Monday, August 10, 2009

Book Report: Anansi Boys, by Neil Gaiman

I haven't read much Gaiman. I caught his collaboration with Terry Pratchett, Good Omens (the nice and accurate prophesies of Agnes Nutter, witch) a number of years ago, but I've never read more than a single issue of Sandman (it was good, though). I'm beginning to think I ought to start reading more of his work. His latest, the Graveyard Book, is a multiple award-winner.

Anansi Boys is the story of a timid and uninteresting man who discovers his father was the African trickster god Anansi, and that he has a brother who inherited the god powers. Their meeting sets in motion a terrible case of sibling rivalry and a plot to settle a vendetta as old as the world.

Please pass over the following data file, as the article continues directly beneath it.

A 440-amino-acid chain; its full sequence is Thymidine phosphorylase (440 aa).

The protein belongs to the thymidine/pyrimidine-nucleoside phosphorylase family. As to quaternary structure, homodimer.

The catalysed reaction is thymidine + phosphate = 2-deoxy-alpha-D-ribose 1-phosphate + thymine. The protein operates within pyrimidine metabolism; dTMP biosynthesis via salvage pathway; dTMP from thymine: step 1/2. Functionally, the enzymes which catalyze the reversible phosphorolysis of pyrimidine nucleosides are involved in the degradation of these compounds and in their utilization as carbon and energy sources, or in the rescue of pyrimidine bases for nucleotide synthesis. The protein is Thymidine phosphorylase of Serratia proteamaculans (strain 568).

It's a strange book, mixing humor with dark fantasy that borders on horror (although I didn't find myself the least bit scared by it) and Gaiman has a flair for pointing out the absurdity of human behavior that made me laugh several times. This is a told tale, and the narrator intrudes several times, especially during the denouement, which took me out of the in-the-moment immersion I enjoy in a book. On the other hand, since the book is also about stories, the intrusive presence of a narrator is a necessary bit of thematic reflection.

The characters are entertaining, each having depths and unexpected quirks that provide a sense of verisimilitude. The plot moves quickly, with plenty of twists, and the themes could not be larger than the nature of stories and the place of people in them.

Neil Gaiman's Home

Ulysses Rating: 3 - I enjoyed this.

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